Slow Puerto Rican recovery is evidence of environmental racism

It has been 11 months, 15 days and counting since the U.S. territory known as Puerto Rico was ravaged by Hurricane Maria. With a death toll of 4,000 and growing according to the Denver Post, the island is far from making a full recovery.

With the electrical system weakened, buildings still dilapidated and thousands of residents displaced, the question of how a U.S. territory could possibly be so slow to recover remains in the mind of the American public.

Tiana Watts | Views Layout Editor

The answer, unfortunately, runs deeper than the general lack of competence exhibited by our 45th president. In fact, the lack of federal aid and attention to Puerto Rico after Hurricane Maria is not the first time the U.S. has borne witness to such a tragedy by human design.

Though President George W. Bush did not throw paper towels at the residents of New Orleans after Hurricane Katrina or tweet about Mayor Ray Nagin being incompetent in the face of the disaster, the fact stands that New Orleans as a whole was gravely neglected before, during and after the storm.

Although the disasters differ in many ways, they share a common characteristic: both New Orleans and Puerto Rico have been historically disenfranchised by the U.S. federal government as a direct consequence of racism.

Environmental racism, as defined by Green Action for Environmental Justice, is “the disproportionate impact of environmental pollution, global climate change and environmental disasters on communities of color.”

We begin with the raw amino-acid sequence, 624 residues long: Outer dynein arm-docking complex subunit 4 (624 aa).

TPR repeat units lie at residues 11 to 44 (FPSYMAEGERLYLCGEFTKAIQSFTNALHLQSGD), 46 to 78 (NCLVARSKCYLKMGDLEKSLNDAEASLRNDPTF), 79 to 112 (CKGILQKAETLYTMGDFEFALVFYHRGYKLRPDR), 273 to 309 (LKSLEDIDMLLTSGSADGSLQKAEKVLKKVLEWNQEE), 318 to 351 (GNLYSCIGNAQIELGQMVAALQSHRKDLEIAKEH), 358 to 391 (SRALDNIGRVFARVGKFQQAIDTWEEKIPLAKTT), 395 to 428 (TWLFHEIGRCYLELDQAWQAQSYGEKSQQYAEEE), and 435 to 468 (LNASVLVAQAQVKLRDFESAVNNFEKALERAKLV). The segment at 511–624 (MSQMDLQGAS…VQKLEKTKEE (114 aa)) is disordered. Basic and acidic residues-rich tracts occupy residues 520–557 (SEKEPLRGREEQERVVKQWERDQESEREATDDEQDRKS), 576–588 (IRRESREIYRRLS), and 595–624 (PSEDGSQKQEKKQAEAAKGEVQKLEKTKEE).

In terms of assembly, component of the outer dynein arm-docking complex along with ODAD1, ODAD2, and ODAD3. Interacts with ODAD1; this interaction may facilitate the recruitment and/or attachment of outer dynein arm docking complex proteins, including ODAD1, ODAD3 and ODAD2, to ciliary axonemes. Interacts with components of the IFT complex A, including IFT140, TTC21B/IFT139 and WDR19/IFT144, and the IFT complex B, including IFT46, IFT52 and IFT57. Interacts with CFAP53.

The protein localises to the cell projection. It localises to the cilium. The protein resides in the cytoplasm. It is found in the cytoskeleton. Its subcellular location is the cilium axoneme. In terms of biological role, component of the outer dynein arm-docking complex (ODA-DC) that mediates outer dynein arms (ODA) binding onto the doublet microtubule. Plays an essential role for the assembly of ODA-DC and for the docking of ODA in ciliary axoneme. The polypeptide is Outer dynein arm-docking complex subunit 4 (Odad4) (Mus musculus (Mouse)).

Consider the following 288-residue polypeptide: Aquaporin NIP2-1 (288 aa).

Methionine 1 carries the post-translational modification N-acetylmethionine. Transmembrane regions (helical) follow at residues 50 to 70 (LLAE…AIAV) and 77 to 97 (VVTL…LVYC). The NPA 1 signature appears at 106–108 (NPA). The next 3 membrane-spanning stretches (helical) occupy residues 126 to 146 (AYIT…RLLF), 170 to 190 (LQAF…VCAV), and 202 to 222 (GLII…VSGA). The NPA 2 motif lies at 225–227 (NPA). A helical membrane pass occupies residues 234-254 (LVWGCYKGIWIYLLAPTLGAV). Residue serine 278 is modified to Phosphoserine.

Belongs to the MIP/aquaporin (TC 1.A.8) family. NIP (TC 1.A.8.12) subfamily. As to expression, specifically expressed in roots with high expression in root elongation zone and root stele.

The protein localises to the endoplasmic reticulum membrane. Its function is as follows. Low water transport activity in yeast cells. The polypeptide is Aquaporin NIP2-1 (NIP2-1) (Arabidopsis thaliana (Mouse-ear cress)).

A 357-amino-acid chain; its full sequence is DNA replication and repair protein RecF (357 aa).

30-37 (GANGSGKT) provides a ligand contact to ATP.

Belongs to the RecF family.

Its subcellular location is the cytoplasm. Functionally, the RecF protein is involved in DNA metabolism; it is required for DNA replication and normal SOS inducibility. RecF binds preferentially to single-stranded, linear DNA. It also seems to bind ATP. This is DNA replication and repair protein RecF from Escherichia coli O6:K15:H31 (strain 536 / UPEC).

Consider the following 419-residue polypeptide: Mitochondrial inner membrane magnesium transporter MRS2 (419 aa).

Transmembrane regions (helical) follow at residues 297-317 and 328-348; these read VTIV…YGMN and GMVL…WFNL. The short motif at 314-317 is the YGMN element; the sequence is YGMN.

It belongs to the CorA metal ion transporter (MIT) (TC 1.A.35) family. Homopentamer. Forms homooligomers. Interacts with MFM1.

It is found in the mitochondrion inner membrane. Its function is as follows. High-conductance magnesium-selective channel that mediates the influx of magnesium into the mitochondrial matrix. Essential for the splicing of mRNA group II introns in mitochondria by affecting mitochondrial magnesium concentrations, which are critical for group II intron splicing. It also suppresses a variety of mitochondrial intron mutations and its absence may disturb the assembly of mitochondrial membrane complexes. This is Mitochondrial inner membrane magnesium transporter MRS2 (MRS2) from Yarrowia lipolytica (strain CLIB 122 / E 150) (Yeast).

This form of systemic oppression is insidious in the way it operates. Though it can manifest more directly, like Donald Trump showing disrespect on Twitter and in press conferences to the residents of Puerto Rico, it commonly appears in subtle ways, like in a lack of federal funding for infrastructure development or poorly provided medical care in response to environmental disasters.

Because the Gulf South and Puerto Rico are both plagued by tropical storms and are home to millions of people of color, it is no surprise that we see environmental racism directly influence these disasters; both in the amount of devastation and in the slow-moving recovery following the storm’s end.

As members of the Tulane community, many of us do not hail from states or regions impacted by the intersection of environmental racism. For some of us, it can be easy to think of these natural disasters and sluggish recovery efforts as separate events rather than a pattern of injustice.

We, however, have an obligation to not only recognize these trends impacting the communities around us, but also to act on these injustices and actively combat them. Some organizations have taken steps in the right direction, including on-campus clubs like Divest! Tulane and organizations in the city like Gulf Restoration Network which both try to dismantle the effects of global climate change from an intersectional perspective.

Even if you do not have the time to actively join groups like these, we all have an obligation to understand environmental racism and inform others through campus resources, like Community Engagement Advocate sessions put on by the Center for Public Service.

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